Monday, 12 January 2015

Rebel Wing by Tracy Banghart

Synopsis (from Goodreads)

Pages: 372 
Publisher: Alloy Entertainment
Released: 29th of July 2014

The Dominion of Atalanta is at war. But for eighteen-year-old Aris, the fighting is nothing more than a distant nightmare, something she watches on news vids from the safety of her idyllic seaside town. Then her boyfriend, Calix, is drafted into the Military, and the nightmare becomes a dangerous reality. 

Left behind, Aris has nothing to fill her days. Even flying her wingjet—the thing she loves most, aside from Calix—feels meaningless without him by her side. So when she’s recruited to be a pilot for an elite search-and-rescue unit, she leaps at the chance, hoping she’ll be stationed near Calix. But there’s a catch: She must disguise herself as a man named Aristos. There are no women in the Atalantan Military, and there never will be.

Aris gives up everything to find Calix: her home. Her family. Even her identity. But as the war rages on, Aris discovers she’s fighting for much more than her relationship. With each injured person she rescues and each violent battle she survives, Aris is becoming a true soldier—and the best flyer in the Atalantan Military. She’s determined to save her Dominion . . . or die trying.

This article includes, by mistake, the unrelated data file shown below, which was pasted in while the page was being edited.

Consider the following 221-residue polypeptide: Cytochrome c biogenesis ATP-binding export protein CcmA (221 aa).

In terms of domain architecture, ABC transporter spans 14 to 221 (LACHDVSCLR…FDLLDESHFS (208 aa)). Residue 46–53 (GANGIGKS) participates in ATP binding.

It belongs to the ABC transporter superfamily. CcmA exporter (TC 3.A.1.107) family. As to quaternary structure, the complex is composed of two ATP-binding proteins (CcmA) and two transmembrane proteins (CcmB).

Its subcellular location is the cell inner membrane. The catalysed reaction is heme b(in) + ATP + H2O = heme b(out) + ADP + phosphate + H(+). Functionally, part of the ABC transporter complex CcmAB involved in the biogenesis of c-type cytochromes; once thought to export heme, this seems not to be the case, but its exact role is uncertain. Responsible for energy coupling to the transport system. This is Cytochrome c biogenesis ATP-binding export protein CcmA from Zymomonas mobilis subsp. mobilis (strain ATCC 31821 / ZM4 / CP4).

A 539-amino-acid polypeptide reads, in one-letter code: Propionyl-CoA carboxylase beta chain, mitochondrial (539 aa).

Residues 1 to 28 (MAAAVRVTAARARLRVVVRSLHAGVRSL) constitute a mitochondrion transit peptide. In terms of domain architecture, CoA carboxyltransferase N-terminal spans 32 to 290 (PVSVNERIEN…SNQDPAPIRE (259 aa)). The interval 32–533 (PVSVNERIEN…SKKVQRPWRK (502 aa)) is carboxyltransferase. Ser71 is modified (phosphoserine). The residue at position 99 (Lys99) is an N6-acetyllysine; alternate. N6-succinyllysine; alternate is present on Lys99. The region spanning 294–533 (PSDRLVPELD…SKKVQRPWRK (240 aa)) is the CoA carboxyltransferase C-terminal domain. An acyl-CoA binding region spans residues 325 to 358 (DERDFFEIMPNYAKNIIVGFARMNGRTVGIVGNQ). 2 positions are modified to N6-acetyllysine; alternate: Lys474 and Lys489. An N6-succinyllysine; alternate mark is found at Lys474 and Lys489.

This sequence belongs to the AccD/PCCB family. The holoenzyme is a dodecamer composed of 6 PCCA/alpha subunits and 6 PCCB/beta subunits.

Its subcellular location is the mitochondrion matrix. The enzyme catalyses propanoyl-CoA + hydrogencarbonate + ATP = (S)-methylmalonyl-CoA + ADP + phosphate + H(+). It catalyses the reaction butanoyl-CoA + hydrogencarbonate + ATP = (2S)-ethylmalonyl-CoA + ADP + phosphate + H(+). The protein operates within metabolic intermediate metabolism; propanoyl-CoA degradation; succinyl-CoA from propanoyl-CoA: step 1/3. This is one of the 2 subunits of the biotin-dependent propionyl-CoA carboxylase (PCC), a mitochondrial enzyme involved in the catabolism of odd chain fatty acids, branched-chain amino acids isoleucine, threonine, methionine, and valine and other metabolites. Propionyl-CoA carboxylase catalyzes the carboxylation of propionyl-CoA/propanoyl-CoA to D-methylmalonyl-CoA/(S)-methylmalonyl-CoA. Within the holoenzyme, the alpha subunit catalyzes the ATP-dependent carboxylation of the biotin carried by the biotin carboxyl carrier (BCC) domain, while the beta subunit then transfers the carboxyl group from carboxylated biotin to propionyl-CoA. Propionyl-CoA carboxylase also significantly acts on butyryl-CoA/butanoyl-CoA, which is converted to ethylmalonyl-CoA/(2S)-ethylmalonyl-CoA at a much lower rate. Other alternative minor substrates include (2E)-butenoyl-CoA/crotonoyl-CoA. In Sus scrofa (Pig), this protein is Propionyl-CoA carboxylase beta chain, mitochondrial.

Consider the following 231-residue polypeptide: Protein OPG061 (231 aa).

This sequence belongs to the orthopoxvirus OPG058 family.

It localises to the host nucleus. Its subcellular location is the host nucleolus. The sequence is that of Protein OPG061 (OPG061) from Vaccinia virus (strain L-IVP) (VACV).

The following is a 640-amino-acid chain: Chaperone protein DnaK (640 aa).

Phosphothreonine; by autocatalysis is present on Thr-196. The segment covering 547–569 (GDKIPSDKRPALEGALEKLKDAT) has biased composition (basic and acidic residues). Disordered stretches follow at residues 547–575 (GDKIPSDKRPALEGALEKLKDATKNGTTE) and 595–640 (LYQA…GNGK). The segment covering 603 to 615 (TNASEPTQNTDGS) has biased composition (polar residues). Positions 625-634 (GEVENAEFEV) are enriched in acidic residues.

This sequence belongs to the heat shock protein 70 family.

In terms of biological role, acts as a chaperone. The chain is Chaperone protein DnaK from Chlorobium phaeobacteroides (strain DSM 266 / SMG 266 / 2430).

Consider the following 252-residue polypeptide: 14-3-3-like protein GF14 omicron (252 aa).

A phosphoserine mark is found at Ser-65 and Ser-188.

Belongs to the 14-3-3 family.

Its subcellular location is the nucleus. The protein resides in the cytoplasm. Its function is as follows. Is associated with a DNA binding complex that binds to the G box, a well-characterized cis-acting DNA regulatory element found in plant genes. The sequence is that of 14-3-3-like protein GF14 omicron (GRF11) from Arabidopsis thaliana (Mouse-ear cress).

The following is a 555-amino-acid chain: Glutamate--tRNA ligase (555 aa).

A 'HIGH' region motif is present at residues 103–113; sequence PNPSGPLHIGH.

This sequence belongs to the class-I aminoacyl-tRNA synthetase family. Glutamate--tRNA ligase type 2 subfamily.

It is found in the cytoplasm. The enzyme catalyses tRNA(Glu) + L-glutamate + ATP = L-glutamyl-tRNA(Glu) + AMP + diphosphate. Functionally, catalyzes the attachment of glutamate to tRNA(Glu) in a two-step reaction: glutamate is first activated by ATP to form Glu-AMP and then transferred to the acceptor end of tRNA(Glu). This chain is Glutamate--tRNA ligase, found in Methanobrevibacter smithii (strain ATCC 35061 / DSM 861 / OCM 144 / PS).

What I Have to Say 

This book was actually better than I expected after reading the first few chapters. The character development of Aris was good. At first it seemed like it would be a really sappy love story of how a girl goes to war because she just can't live without the boy her entire life revolves around (and who she has no personality without). It turned out to be a whole different story about how she comes into herself and learns to stand on her own two feet. 

The writing was fairly good, except for one thing that bugged me. The pronouns for the females in the army. It jolted me out of the story quite a bit because when you are a woman sneaking into the army, surrounded by other women sneaking into the army, I feel in your head you would try to think of them as male even if you knew the truth. Because it lessens the chances of slipping up when speaking to other people. I don't know, that's just how I feel. 

The other thing that bothered me was the fact that a society that was happy to have women in charge of the government just couldn't stand to have them in the army. That just didn't make sense for me. The fact that a society could have that level of development and still have that kind of exclusion rang false to me. 

On the whole, this book wasn't that great. But as I said, it grew better as I continued reading it. 

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